My first bonfire night on Wednesday. We walked down the river to the Isis. There was no Guy but there was a bonfire made of old boats, and mulled cider with bits of apple in it, and sparklers, and homemade lentil and chestnut soup served in paper cups. There were fireworks splattering the sky, and the Man and I agreed that our favorite part of the fire was not the flames but the sparks that were drawn up, like red stars fading fast. We wrote our names in the air with the sparklers and when the bonfire had died down and all the men were trying to revive it, I went to the edge of the river. The night was wet and windless, and the water itself stood black and still, so that the reflection of the trees looked almost more real–starker certainly–than the trees themselves. Jerome’s three men (and a dog) may not have paddled down the river in November, but for a moment I could feel them sleeping on the shore here. Then we all went inside again, to warm our hands and lean against the bar.
The fireworks have been going ever since. On my walk home tonight I see them blazing above my street; sitting here in the house, I hear them going off with imperfect but inevitable regularity.
We still battle this cold; blowing our noses, overcome with lethargy and a need for fruit. This morning I woke up and suddenly wanted to make myself toast with honey and bananas, which was something I ate a lot in my first year of university; first I stilled myself because I am not like I was then, but then I thought: we do not have to erase every memory just because it is not the way we are now, and I cut up the banana into slices and placed them on my toast. But we had no honey after all.
In the waiting room at the doctor’s the other night, a white-haired woman with a cane broke the English code of silence amongst strangers despite the open book on my knees. First she said she wasn’t here for herself.
“I’m here for a friend,” she said. “She’s got dementia. She can’t take care of herself. I’ve known her oh–eighty, seventy–sixty years, if not seventy. We were very close. It’s horrible to see her like this. I still care for her but her family won’t take any responsibility. It’s all up to me. I am feeling resentful today. Today is my day, for me. I’m having to miss my afternoon rest which I’m all but ordered to take. I could have sat at home and read a book.”
She looked at me. “I suppose you’re too young to have to deal with this. You’re of–another generation.”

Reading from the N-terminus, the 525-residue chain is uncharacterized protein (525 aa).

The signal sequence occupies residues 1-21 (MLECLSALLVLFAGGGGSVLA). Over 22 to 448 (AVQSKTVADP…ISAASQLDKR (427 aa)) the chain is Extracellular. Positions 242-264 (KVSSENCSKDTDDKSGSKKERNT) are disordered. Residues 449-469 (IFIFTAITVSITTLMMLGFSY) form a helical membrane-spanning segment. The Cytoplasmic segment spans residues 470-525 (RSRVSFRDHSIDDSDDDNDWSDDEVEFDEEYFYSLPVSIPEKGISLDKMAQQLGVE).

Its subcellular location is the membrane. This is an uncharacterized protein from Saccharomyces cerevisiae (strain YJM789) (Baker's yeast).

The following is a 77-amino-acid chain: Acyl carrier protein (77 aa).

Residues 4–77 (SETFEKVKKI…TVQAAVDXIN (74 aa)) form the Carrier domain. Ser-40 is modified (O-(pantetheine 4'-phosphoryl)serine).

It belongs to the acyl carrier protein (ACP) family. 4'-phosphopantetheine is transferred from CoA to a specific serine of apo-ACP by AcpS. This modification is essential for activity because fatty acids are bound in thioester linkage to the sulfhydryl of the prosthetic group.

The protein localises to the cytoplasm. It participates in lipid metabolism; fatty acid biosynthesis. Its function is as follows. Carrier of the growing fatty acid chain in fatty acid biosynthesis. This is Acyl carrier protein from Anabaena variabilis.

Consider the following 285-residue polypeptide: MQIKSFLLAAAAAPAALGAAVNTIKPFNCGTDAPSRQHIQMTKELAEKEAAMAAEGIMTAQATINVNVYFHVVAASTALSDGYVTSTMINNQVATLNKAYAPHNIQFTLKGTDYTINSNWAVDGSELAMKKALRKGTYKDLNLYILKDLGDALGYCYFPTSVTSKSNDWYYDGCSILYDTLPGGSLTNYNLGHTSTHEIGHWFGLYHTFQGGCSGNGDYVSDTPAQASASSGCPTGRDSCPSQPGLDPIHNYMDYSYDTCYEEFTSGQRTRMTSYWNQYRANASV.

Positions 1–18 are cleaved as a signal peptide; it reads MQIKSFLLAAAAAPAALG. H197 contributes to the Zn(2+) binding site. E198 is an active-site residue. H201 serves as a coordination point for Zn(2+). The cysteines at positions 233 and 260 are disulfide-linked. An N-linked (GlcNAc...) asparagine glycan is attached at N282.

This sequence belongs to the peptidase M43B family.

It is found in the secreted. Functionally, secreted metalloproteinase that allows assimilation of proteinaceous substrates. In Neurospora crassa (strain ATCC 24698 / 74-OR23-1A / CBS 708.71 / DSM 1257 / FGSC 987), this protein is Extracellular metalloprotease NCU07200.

I said I was, yes, but that still, I knew people who were struggling with the same thing. She nodded.
“It’s everywhere, isn’t it.”
“Horrible,” I agreed. Then she asked what I was doing here.
“I’m doing a masters,” I told her. “At Oxford Brookes.”
“I’ve got two grandsons here at Oxford, and another at Oxford Brookes. And my daughters went here, and I was at Oxford as well, you know. And my mother was here! She was here before the War, the First War. She left in 1912 and do you know when she was given a degree?”
I smiled; I did know the answer to this one. “Not for quite some time after, I would imagine,” I said.
“Not until 1928,” she said. “Can you believe that?”
Then she was silent for awhile, and I tried to read about the origins of human creativity but my head felt full and my nose dripped. I coughed into the turtleneck of my jumper.
“My uncle was in the first war,” she said abruptly. “He lied about his age to join up, in 1917? Or 1918. But he died. It always seemed to me that they didn’t know what they were fighting for, then. In the other war at least they had Hitler to rally against, but that first war, it had no–direction.”
“Yes,” I said.
“It’s been coming up a lot recently,” she said, touching the red poppy pinned to her breast. “All that generation is gone.”
“Yes,” I agreed.
“And my husband–before we were married. He was in the second war. He joined the Air Force and was there in the Battle of Britain. And it’s strange–I remember that summer. I was at Oxford, you know. And we were throwing our mattresses out of the windows so we could sleep outside, it was that hot–and the men were coming across from Dunkirk. The College authorities must have been worried about us, you know, but they let us do it, they let us put our mattresses outside because they knew what we were going through.”
Then the doctor called her in.
And I thought: to a shell-shocked soldier the blasts of fireworks or the cracking of the bonfire might mean something very different than it means to the rest of us.